There’s a large section of the worldwide film-going audience who have no idea that S Craig Zahler exists. Bone Tomahawk, Riot in Cell Block 99 and Dragged Across Concrete all made an impact on critics and cult movie fans alike, but that mainstream breakthrough has proved elusive. But it will come; if you know anyone who claims to be bored with CGI, feels that modern films are not tough or realistic, and yearns for the days of Sam Peckinpah or Don Siegel, then advise them to buckle up, because S. Craig Zahler is going to be right up their alley. Dragged Across Concrete is a heist-gone-wrong movie that should leave viewers feeling as if they’ve been dragged across concrete; that 159 minute run-time is gruelling, but also exhilarating. Mel Gibson and Vince Vaughn are two cops who get suspended by boss Lt Calvert (Don Johnson) for police brutality. Ridgeman (Gibson) has financial difficulties, and an armoured car robbery is mooted as one way out of the hole. Meanwhile Henry Johns (Tory Kittles) exits the slammer to find a changed world; unwisely, he signs up to be part of Ridgeman’s crew. Although Dragged Across Concrete is deliberately slow, it locates most of the drama within the action of the heist itself, making the action absorbing and frequently painful to watch; Zahler is clearly fascinated by violence, but he’s alert to the moral decay around it, and links each character in a series of death-grips that extend to the final scene. Udo Kier, Thomas Kretschmann and Fred Melamed contribute some short but telling cameos, and the whole vibe has a bleak, early 70’s vibe. Dragged Across Concrete is a tough, nasty crime-story, a jet-black shot of urban mayhem that should thrill even the most jaded thrill-seeker.
S. Craig Zahler is working on a fairly unique angle in American cinema; it’s hard to imagine he cares about test audiences or anything really, other than positioning himself at the modern day answer to Sam Fuller, Peckinpah or perhaps Edward Bunker. Vince Vaughn puts aside his avuncular Fred Claus schtick to play Bradley Thomas, a tough guy who gets sent to jail when a crystal meth job goes wrong and a cop is killed. Eight years in the slammer might sound bad enough, but a mysterious henchman (Udo Kier, who else?) gives Thomas an even darker goal; his son will be mutilated unless Thomas infiltrates the highest security area of the jail and kills a target. Thomas is transferred to the deadly Redleaf Facility, where Warden Tuggs (Don Johnson) is the main obstacle. A hellish journey through the uncharted depths of the US penal system, Brawl in Cell Block 99 is a brutal, uncompromising thriller that’s long and languid at times, but is compelling to watch. Vaughn has never been better than he is he, world-weary, but protective of his family, and fully aware that he’s on a suicide mission with a cost that’s hard to contemplate.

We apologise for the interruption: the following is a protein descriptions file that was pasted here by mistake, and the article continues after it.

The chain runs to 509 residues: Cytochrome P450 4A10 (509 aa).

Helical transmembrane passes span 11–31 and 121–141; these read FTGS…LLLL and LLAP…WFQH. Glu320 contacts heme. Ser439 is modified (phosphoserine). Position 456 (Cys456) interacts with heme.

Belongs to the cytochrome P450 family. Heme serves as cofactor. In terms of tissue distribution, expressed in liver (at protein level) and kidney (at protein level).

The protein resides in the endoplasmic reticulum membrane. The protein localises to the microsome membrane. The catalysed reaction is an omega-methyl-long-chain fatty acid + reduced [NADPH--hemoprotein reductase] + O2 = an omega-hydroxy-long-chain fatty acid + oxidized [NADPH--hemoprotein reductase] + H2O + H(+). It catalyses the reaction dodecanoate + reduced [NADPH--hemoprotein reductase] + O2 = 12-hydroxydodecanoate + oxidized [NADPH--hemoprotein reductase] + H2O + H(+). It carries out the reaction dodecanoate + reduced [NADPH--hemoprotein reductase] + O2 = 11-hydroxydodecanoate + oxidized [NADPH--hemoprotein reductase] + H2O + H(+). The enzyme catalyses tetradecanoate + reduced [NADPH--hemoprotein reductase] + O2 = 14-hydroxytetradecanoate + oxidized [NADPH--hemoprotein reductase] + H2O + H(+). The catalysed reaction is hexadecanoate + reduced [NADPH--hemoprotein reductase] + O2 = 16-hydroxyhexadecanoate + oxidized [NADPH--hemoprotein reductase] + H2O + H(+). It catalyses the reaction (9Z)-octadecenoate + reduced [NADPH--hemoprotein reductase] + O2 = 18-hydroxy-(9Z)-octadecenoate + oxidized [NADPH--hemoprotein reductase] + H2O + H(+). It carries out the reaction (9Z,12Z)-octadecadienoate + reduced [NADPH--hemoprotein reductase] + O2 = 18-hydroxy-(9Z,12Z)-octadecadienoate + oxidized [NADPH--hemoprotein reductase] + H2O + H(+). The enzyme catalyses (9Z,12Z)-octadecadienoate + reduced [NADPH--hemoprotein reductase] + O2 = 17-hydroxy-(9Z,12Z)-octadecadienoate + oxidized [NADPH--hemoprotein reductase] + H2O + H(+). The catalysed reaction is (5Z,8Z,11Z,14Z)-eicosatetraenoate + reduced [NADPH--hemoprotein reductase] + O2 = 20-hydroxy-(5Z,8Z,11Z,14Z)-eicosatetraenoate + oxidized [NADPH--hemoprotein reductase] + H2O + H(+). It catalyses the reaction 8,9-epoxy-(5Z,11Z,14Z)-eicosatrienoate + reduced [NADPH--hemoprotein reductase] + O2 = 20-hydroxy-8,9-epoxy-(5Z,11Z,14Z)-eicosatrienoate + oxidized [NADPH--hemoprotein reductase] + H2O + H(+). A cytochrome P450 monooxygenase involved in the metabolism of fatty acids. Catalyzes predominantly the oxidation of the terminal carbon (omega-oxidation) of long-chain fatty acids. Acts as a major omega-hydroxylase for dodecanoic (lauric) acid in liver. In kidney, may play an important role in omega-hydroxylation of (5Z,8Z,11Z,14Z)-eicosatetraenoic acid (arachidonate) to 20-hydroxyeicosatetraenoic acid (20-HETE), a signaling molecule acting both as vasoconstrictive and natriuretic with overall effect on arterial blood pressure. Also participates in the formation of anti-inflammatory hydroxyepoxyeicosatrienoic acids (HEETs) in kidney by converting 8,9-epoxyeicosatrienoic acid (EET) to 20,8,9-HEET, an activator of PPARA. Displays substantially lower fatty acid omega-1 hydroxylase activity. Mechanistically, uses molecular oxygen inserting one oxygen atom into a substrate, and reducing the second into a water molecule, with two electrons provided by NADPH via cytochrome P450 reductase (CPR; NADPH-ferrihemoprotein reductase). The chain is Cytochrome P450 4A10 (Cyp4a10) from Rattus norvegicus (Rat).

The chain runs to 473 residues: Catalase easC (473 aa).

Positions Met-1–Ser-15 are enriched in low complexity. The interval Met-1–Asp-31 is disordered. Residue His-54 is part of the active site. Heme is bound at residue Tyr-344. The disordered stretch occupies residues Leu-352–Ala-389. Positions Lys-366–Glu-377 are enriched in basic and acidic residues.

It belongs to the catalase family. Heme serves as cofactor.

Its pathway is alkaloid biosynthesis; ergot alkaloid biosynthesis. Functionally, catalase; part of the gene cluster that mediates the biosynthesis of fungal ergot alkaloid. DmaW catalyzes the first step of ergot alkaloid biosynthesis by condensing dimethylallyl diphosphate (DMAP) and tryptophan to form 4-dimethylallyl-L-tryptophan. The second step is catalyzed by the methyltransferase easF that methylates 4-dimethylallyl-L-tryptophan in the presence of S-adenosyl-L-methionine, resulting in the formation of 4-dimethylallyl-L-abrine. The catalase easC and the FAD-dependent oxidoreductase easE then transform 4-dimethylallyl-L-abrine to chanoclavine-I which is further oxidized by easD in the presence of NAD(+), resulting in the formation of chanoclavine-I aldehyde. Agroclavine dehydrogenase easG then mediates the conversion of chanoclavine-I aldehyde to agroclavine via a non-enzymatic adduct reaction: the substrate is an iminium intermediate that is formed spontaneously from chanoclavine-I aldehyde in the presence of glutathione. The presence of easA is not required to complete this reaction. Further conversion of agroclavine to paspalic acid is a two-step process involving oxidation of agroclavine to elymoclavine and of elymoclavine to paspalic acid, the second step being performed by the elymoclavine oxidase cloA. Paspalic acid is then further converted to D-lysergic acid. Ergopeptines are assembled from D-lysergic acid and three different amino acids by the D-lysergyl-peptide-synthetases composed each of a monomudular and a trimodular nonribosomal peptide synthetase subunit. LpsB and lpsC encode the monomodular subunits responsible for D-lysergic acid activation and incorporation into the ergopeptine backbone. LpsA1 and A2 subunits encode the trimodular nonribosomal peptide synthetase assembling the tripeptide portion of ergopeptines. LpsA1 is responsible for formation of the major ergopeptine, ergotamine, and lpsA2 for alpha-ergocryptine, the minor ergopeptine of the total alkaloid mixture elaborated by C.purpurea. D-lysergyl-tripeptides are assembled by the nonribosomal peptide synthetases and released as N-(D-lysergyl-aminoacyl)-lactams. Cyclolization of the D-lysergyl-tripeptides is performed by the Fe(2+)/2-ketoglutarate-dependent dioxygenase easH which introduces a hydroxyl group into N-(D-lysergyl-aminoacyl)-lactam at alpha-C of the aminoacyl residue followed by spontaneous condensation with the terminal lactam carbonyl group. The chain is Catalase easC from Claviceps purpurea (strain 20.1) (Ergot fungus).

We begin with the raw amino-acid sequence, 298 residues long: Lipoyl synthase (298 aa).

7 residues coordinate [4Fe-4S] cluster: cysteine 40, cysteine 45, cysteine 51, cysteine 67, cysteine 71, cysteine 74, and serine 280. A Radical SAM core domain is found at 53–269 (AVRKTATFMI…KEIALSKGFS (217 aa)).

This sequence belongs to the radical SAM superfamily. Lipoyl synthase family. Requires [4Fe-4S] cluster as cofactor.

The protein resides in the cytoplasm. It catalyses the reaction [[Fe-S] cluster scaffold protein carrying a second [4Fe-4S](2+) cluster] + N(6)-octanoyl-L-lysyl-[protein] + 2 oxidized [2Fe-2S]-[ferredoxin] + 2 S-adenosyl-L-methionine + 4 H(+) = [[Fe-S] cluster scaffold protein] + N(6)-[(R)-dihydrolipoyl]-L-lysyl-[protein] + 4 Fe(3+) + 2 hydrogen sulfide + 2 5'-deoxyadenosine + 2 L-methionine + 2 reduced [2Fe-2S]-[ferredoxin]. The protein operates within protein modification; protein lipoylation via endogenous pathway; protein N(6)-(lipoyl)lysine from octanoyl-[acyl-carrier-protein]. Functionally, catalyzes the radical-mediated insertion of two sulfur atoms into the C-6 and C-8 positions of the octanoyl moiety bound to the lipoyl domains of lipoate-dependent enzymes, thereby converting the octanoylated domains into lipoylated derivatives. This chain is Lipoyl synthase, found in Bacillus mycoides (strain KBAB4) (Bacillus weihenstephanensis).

Jim Mickle’s follow-up to his apocalyptic vampire/road movie Stakeland is an authentically grubby thriller in two halves. The first is a home-invasion scenario, with Michael C Hall as Richard Dane, a family man whose life is turned upside down when he kills an ex-con who breaks into his house. This act sets him into conflict with the local police, and a second half in which he’s joined by Don Johnson and Sam Shepard for a men-on-a-mission drama about tracking down a seedy crime-ring. The two halves don’t quite gel, but both offer considerable entertainment, from the tight paranoia of the opening scenes to the buddy-buddy, all guns blazing finale.
Adapted from a sci-fi novel by Harlan Ellison, A Boy and his Dog is an unusually imaginative sci-fi movie from 1975. Actor briefly turned director LQ Jones also wrote the screenplay with Alvy Moore; the story takes place in an apocalyptic wasterland and concerns Vic (Don Johnson) who traverses the remains of planet earth with his telepathic dog Blood (Tiger, voiced by Tim McIntyre). Vic is lured into an underground bunker where there are plans to harness his virility for pre-creational purposes, and A Boy And His Dog sticks to its independent guns by having the survival of the human race low on Vic’s priorities. With dialogue taken often verbatim from Ellison’s novel, A Boy and His Dog is a smart antidote to big-budget sci-fi; it makes its points with satirical verve.